Raising an OCD child

The chronic disorder of obsessive-compulsive disorder can wreak havoc in a child’s life. But there’s hope through therapy and medication

OCD is characterised by disturbing thoughts and views, repetitive behavioural patterns and high anxiety and stress levels.

Have you, as a parent or a guardian, ever happened to witness in your child a series of repetitive behaviour patterns or some sort of strong obsessions and unwanted anxiety? Does your child happen to be extremely slow while dressing up or completing homework? Does he or she indulge in constantly erasing written sentences and then rewrite them again till the time he or she feels it’s right? Has the episode of repeating sentences over and over again become an everyday ritual for your child at home? If these incidences have been occurring on a daily basis, there is a major possibility for these to be signs of obsessive-compulsive disorder (OCD).

Most of us think that OCD occurs only in adults. ‘How is it possible that my child has fallen trap to this disorder?’ ask many anxious parents. Various studies conducted clearly indicate that although OCD is known to affect 1 to 3% of adults, almost 80% of those happen to start displaying symptoms very early on in life, that is before 18 years of age.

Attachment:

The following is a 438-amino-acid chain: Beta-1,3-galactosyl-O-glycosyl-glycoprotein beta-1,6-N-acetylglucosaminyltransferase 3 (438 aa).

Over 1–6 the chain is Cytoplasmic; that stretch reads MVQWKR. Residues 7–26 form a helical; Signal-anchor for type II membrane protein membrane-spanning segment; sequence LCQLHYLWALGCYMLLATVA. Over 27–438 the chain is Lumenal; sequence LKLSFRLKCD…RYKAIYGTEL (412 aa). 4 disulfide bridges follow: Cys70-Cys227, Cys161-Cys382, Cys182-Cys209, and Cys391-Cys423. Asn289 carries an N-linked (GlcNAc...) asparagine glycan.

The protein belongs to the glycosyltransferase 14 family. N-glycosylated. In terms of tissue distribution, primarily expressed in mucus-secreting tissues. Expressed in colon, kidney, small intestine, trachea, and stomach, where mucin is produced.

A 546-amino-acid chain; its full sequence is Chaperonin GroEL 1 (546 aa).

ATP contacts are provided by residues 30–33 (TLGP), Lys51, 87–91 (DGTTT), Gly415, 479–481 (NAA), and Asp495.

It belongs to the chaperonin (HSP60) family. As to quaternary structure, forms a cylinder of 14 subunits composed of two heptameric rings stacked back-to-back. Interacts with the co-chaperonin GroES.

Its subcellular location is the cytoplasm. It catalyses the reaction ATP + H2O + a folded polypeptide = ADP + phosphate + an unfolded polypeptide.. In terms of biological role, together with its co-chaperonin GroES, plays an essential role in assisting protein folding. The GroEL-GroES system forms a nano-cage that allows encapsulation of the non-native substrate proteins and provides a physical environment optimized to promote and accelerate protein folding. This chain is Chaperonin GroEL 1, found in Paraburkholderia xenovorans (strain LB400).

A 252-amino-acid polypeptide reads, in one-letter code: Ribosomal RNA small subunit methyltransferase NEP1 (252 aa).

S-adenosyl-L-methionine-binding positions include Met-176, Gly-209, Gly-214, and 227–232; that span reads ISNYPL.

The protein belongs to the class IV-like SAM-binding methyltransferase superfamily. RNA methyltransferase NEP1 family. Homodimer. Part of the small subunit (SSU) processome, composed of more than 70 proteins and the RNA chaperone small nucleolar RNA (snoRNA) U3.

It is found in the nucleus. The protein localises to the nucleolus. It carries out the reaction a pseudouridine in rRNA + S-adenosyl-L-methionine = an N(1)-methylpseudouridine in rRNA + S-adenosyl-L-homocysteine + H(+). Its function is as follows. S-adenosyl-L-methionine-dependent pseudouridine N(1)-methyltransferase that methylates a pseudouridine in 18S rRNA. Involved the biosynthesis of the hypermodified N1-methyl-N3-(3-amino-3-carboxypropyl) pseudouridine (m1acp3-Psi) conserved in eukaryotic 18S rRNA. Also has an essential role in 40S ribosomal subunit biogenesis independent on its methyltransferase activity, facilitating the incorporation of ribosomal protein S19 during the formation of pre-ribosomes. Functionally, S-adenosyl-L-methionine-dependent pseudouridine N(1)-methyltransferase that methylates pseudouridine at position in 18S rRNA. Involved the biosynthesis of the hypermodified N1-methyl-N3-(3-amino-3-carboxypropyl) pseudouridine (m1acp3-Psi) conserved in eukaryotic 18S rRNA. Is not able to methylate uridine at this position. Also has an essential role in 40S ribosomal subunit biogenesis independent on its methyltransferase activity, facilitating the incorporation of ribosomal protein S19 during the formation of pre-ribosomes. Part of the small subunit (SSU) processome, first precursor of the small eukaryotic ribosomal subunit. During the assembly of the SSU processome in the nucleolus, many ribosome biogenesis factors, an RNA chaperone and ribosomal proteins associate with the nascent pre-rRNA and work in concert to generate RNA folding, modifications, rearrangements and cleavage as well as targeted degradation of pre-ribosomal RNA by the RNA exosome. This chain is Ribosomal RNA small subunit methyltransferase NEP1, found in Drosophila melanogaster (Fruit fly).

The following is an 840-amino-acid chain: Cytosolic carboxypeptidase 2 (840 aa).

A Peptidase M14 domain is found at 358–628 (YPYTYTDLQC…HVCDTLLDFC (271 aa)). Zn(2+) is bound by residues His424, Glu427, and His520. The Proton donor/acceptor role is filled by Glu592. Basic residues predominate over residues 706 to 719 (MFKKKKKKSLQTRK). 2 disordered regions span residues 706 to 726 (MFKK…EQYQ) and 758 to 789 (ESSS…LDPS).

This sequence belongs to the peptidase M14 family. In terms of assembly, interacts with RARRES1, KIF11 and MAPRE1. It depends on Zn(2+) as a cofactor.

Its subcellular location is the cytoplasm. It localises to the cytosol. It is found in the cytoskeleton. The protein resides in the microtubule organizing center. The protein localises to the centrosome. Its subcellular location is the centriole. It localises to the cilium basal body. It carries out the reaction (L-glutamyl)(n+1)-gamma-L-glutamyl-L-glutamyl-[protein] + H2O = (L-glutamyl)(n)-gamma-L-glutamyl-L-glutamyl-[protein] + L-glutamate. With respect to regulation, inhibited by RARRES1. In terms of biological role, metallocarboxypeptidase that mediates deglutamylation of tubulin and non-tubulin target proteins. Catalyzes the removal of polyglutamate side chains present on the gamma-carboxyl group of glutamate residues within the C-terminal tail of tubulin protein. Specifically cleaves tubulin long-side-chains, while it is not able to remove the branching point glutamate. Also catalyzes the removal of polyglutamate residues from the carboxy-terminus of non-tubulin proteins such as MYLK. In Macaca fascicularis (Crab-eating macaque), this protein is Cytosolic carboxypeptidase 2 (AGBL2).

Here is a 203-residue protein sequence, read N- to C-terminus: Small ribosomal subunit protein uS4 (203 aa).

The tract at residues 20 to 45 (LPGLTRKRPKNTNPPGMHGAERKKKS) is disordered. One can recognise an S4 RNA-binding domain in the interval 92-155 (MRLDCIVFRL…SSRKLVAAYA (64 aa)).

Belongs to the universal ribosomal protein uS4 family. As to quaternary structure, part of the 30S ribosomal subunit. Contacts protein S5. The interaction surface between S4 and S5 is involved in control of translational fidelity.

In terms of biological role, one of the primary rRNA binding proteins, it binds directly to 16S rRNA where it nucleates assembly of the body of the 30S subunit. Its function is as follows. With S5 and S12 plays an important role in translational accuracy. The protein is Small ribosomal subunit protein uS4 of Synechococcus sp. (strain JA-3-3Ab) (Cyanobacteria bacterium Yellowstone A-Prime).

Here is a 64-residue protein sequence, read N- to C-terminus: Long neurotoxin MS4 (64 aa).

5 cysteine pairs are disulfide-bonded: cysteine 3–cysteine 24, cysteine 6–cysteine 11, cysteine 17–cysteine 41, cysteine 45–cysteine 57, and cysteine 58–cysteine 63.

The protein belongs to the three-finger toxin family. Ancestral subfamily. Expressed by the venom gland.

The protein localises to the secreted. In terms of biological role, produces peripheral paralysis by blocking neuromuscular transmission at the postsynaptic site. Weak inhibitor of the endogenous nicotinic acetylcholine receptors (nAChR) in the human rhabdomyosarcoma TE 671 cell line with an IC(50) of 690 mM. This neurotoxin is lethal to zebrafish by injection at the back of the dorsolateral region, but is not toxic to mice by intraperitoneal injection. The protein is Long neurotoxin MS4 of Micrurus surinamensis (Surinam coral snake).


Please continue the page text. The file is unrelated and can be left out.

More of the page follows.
OCD is a grave ailment characterised by disturbing thoughts and views, repetitive behavioural patterns and high anxiety and stress levels that have a possibility to make everyday situations seem intolerable, predominantly for children suffering from this serious condition. It is vital to know that the disorder is not just limited to a fascination for cleanliness. In reality, it’s an intensely misinterpreted condition that can cause unwanted mayhem on the child’s day-to-day activities.

Decoding the symptoms

There is a strong possibility for parents to confuse the disparate OCD symptoms with that of ADHD, depression or generalised nervousness. Hence, it is very significant to conduct an exact diagnosis, as an appropriate and timely medical treatment for OCD is important to manage and bring anxiety levels under control. Below mentioned are some symptoms that are typically displayed by a child or adolescent suffering from this mental disorder: